FAQ: Iterables and Iterators - Combinatoric Iterator: Combinations

This community-built FAQ covers the “Combinatoric Iterator: Combinations” exercise from the lesson “Iterables and Iterators”.

Paths and Courses
This exercise can be found in the following Codecademy content:

FAQs on the exercise Combinatoric Iterator: Combinations

There are currently no frequently asked questions associated with this exercise – that’s where you come in! You can contribute to this section by offering your own questions, answers, or clarifications on this exercise. Ask or answer a question by clicking reply (reply) below.

If you’ve had an “aha” moment about the concepts, formatting, syntax, or anything else with this exercise, consider sharing those insights! Teaching others and answering their questions is one of the best ways to learn and stay sharp.

Join the Discussion. Help a fellow learner on their journey.

Ask or answer a question about this exercise by clicking reply (reply) below!
You can also find further discussion and get answers to your questions over in #get-help.

Agree with a comment or answer? Like (like) to up-vote the contribution!

Need broader help or resources? Head to #get-help and #community:tips-and-resources. If you are wanting feedback or inspiration for a project, check out #project.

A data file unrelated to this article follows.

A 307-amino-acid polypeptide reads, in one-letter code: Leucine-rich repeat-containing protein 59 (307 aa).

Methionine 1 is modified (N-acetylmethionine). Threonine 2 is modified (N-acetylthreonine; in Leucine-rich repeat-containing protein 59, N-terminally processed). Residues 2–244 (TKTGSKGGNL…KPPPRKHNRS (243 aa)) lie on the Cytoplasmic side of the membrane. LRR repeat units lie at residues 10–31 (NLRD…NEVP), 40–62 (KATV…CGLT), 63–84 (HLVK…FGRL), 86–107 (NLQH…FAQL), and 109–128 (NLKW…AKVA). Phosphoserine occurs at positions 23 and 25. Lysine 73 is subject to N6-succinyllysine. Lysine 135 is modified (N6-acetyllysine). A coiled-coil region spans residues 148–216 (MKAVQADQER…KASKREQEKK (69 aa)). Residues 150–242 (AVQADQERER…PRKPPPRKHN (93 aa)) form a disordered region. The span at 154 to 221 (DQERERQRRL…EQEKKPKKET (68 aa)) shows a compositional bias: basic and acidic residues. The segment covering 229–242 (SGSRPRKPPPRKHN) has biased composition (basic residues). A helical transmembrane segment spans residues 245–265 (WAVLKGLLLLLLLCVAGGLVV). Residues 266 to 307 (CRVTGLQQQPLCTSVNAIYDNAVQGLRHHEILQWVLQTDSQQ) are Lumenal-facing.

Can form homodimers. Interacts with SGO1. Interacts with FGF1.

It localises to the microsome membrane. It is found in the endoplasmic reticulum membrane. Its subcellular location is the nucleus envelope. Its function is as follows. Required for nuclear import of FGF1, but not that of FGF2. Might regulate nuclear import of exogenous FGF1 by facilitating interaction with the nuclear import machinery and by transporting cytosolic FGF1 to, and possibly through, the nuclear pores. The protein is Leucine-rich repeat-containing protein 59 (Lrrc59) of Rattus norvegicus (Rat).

Looking for motivation to keep learning? Join our wider discussions in #community

Learn more about how to use this guide.

Found a bug? Report it online, or post in #community:Codecademy-Bug-Reporting

Have a question about your account or billing? Reach out to our customer support team!

None of the above? Find out where to ask other questions here!

Hello! Could you please explain why do I get the same results with those two lines?

(1)

for combo in list(collar_combo_iterator):
  print(combo)

(2)

for combo in collar_combo_iterator:
  print(combo)

This lesson tells that “if we want to use the returned object directly, it must be explicitly converted into an iterable type (list, set, dictionary, etc) first.”

I supposed, that (2) will result with an error, but it also prints combinations. Is looping though the object not a direct usage of the the object?
Thanks in advance!

Iterators all have one thing in common… They are consumable, meaning they give up their values when they are polled. Converting to an iterable such as a list gives us something we can reuse or modify. If we just want to do a one and done iteration, for will consume the iterator, and we don’t need to convert for posterity.

4 Likes

Got it, thank you very much! :grinning:

1 Like